RACHEL DAVID: Look I think this is an attempt to keep costs down for the consumer to make sure they’re matched with a policy that’s right for them. For- and I exclusions are an important way of doing that. For example, there’s no reason why an older man should be paying for obstetric cover for himself, and it’s- so it is important to match the consumer with the right products for them, make sure they’re paying the right price. I think where we’ve fallen down as a system is that the information the consumer has had, in some cases has been confusing. So health funds are working with the Health Minister on a process to make health insurance easier to understand for consumers so they can make the right choice.We think that as a representative of the health funds, we think that work is incredibly important, and Health Minister Sussan Ley has taken some very important steps in that direction, and we’re working with her on a number of ways in which we can make the system easier for consumers to navigate.
JEFF HUTCHINSON: Okay, last question. When I heard this announcement yesterday, we then had our finance report, and I asked our fellow how’s the market today, and he said well the markets really like Sussan Ley’s announcement about the five to six per cent increase in premiums, and those insurers are doing very much better today. And immediately then I was thinking of their shareholders rather than that other stakeholder the customer, that is going to have to pay more and more. Is this going to continue to be a year on year thing, where the reality is if it’s 200 this year, it almost certainly will be 200 next year, and 200 beyond that?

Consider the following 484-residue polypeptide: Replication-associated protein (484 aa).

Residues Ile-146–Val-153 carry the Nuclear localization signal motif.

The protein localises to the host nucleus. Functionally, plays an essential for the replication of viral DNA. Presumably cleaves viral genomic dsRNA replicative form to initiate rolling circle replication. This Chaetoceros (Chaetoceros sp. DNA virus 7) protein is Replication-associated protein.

RACHEL DAVID: Health fund prices, or the premiums are related to health funds’ input costs. So the costs that I’ve mentioned previously – hospital bed days, the cost of medical specialists and the cost of medical devices. We’re working on a number of ways of keeping those costs down, including a plan with the Federal Government to better match the benefits we pay for medical devices to the actual prices in the market. And we intent to pass every dollar saved as part of that process back to consumers through a reduced premium.Now, what you mentioned about shareholders is interesting, because in fact a significant number of health funds are actually not-for-profits, including HBF in WA. And in addition to health insurance, as a result of their not-for-profit status, they provide an enormous number of low cost health services. So yes, if a fund’s doing well, shareholders will benefit, but don’t forget they’re Australian shareholders and – who do deserve to do well out of making a good investment. But for the most part it’s our members who benefit when we work together with other stakeholders to keep costs down.
JEFF HUTCHINSON: Okay. I think what our listeners will be thinking today is that … will you determinedly try and make this all less complex? Forty-eight thousand offers in the market when it comes to health insurance packages, people find difficulty moving from one to another, they find it hard to understand what a gap is and indeed what they think they’re covered for and what they’re not. I mean, with your help can we be more literate?
RACHEL DAVID: We are actively engaged in a discussion with them with a defined timetable with Health Minister Sussan Ley about addressing those very points – about making our system much more transparent and making health insurance easier for consumers to understand. So we are – we have put a number of initiatives on the table, as has the Health Minister, and I’m really looking forward to seeing what this process can deliver.
JEFF HUTCHINSON: Thank you for talking to us today.